Put simply, bidding means participating in a competition run by the Buyer (the Government, Local Authority, etc.) to assess each company’s experience, capabilities, and price to provide goods or run services.
Many differing jobs, roles, and projects are outsourced by the public sector. For example, a school may need a construction company to design and build a new classroom. A local authority may require a facilities management company to maintain its buildings. A major Government department may need a contractor to deliver a large-scale project of national importance.
Large or small, the law sets out how, in most instances, Buyers need to run competitions to appoint the contractors offering the best value services. Companies who want to participate in those competitions are, therefore, bidders.
Public procurement exercises are run as competitions (or tenders), where potential suppliers are invited to submit responses to questions by a set deadline. They are strictly governed by the Public Contracts Regulations 2015 to encourage free and open competition. Tenders will include documentation such as the Buyer’s requirements, historic data, or policies. Suppliers will be typically evaluated on:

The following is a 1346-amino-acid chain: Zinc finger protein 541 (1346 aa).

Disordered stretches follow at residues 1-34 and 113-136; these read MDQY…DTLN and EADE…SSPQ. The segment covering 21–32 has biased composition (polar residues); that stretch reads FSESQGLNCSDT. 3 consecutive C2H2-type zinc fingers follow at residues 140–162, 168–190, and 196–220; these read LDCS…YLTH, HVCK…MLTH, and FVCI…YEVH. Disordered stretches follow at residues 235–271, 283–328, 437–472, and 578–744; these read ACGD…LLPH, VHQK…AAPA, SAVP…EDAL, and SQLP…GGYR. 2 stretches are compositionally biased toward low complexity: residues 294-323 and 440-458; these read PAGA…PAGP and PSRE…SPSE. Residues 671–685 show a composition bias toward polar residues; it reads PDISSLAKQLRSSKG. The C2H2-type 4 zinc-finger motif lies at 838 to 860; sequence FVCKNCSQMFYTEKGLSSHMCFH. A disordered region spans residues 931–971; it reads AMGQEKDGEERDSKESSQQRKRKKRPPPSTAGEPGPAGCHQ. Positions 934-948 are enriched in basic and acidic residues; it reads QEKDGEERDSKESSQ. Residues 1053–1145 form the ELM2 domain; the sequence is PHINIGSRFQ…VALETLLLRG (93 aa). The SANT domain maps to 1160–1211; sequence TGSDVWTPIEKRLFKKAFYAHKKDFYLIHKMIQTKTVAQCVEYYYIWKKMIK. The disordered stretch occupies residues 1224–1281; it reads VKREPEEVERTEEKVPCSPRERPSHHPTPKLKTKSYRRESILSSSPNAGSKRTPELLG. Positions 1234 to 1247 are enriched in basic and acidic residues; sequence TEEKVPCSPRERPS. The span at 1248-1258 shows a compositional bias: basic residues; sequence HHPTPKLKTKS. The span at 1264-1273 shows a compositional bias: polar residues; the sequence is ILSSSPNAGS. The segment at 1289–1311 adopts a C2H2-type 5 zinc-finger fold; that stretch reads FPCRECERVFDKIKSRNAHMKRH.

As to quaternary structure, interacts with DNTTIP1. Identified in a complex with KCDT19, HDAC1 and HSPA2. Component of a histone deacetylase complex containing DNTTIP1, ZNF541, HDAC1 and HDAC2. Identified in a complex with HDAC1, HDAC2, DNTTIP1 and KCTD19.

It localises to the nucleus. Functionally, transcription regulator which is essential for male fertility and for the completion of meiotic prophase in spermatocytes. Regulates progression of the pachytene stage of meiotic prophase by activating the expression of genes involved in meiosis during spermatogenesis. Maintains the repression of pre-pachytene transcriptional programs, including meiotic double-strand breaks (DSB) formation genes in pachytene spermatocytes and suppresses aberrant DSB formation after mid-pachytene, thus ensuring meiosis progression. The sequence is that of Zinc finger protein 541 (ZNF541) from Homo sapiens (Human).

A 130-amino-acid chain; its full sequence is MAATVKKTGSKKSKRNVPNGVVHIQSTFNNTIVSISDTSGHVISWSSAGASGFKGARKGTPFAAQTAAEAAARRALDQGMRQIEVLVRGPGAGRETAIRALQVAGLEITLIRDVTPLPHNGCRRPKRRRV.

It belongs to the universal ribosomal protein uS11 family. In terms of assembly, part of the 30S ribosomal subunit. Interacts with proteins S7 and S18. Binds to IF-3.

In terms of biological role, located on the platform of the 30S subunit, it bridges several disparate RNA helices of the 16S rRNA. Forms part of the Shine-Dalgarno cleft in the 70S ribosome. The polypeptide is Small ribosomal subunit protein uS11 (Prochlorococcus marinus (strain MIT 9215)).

The winner(s) are usually selected based on the highest combined (quality and price) score. The weightings of these vary from bid to bid – sometimes a straight 50/50, but it can be 60/40 or even 20/80, depending on the Buyer’s priority!
Whilst bidding can be time consuming and difficult (it is a competition!), it can be incredibly beneficial. Benefits can include:
Procurement departments are constantly working to make their tenders more accessible. However, bidding can still be a daunting prospect to many companies. Many are very good at what they do, but struggle to articulate this well on paper. Tenders may also include topics with which companies are unfamiliar, such as how to demonstrate their commitment to environmental and social value aspects.
This is where we can help. Below you can see the list of services that we offer: